During late spring and summer months, there will likely be a flagged snow trail extending from where the snow starts all the way up to the summit. Although this trail will mitigate the need for much routefinding, please do not completely rely on it! The weather can change at any moment and visibility can drop to a few feet, or a summer snowstorm could cover up the trail completely. Maps and GPS can be very helpful in these situations.

PeakElevationTopographic ProminenceSummit Coordinates (lat/lon)
Muir Peak10,188 ft98 ft46.835272, -121.730962
Mt. Rainier14,411 ft13,222 ft46.852947, -121.760424
Anvil Rock9,584 ft44 ft46.829641, -121.725631
The Sugarloaf7,820 ft31 ft46.813703, -121.721735
McClure Rock7,385 ft20 ft46.808642, -121.722887

Getting to the trailhead: Take the southwest entrance to the large parking lot at the Paradise visitor center
Trailhead coordinates: 46.786351, -121.736411

Craig, Sung, Mairi, Jeff, Eric, Marian, Mihai, and I headed up towards Camp Muir from the Paradise trailhead on Sunday morning at 8:30 am. There was a thick layer of snow down to the parking lot, and we lightly postholed up a well defined snow trail from the start.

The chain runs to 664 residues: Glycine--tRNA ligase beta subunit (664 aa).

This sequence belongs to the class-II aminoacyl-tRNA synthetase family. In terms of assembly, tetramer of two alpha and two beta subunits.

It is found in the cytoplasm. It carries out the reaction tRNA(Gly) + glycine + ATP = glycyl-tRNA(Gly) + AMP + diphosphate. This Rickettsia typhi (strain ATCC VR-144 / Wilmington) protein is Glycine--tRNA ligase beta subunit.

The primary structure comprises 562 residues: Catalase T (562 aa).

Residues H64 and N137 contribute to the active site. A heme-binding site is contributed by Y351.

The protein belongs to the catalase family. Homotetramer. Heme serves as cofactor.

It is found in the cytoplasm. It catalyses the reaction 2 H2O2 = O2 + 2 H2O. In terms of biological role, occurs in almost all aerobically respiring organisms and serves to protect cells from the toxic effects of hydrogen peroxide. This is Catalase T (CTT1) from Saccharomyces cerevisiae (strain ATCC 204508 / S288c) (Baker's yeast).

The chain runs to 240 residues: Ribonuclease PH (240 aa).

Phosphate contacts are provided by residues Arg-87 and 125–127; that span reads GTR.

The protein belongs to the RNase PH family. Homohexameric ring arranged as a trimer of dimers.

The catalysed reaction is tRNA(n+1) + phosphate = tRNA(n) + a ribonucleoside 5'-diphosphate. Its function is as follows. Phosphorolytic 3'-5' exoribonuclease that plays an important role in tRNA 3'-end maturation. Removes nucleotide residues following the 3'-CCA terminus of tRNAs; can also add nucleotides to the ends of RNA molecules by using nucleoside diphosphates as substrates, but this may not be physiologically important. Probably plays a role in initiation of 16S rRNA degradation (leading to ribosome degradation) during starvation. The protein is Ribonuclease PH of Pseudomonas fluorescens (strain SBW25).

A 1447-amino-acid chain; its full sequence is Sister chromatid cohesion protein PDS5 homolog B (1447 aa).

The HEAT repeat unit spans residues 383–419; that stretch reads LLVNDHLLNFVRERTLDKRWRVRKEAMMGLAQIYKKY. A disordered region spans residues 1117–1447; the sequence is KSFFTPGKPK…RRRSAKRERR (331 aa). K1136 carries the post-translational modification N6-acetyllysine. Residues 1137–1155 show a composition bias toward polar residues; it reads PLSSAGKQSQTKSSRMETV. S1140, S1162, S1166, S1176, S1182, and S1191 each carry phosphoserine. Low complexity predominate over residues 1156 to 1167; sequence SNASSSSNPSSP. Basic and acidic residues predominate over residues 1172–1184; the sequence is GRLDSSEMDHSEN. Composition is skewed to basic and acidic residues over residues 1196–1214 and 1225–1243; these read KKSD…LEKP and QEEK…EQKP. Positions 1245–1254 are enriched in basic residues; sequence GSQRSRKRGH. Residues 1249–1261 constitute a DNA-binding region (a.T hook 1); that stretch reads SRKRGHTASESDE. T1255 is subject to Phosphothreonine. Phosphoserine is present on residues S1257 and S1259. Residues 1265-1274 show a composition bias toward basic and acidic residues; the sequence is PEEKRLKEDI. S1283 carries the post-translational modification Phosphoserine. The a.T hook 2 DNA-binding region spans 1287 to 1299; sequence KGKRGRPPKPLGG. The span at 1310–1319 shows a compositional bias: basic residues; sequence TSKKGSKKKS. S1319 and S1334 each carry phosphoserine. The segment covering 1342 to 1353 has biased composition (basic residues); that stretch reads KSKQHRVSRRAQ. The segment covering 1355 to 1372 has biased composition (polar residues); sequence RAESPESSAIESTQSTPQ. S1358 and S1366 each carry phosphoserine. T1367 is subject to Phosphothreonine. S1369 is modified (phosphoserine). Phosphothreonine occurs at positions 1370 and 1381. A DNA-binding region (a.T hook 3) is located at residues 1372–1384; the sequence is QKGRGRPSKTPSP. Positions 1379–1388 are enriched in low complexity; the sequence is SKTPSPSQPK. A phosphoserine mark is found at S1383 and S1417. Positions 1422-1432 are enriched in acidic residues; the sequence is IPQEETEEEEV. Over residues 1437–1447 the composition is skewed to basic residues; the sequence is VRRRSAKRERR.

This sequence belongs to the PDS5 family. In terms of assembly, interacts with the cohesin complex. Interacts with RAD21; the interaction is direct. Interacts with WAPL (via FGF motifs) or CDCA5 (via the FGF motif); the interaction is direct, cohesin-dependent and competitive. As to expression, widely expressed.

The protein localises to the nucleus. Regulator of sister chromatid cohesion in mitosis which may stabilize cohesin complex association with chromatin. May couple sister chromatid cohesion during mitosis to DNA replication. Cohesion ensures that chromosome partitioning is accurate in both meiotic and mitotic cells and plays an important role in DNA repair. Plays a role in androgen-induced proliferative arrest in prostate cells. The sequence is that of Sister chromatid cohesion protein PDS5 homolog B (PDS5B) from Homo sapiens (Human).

Paradise trailhead

As we hit the Muir Snowfield, the wind picked up, the clouds darkened, and it began to snow. Visibility dropped to 20 ft at times. Everything around us was pure white. It was like walking in a dream.

We reached Camp Muir at around 1:30 pm, and promptly began checking the place out. Since the Muir Hut was still empty, most of the group opted to camp in there. For the next few hours, we sat around chatting and melting snow for drinking water. As more people arrived and the hut crowded up, Marian and I decided to camp outside to avoid all the hustle and bustle.

view of the east side of Camp Muir (west side contains guide service & ranger cabins)

At around 6pm the clouds cleared, revealing the upper mountain.

Since it was still pretty early, I decided to head northwest up the Cowlitz Cleaver and check out a rock formation labeled as "Beehive" on the topo map. The hike up to the base of the Beehive was easy, containing class 2 semi-loose rock and small portions of the Cowlitz Glacier.

views from ascent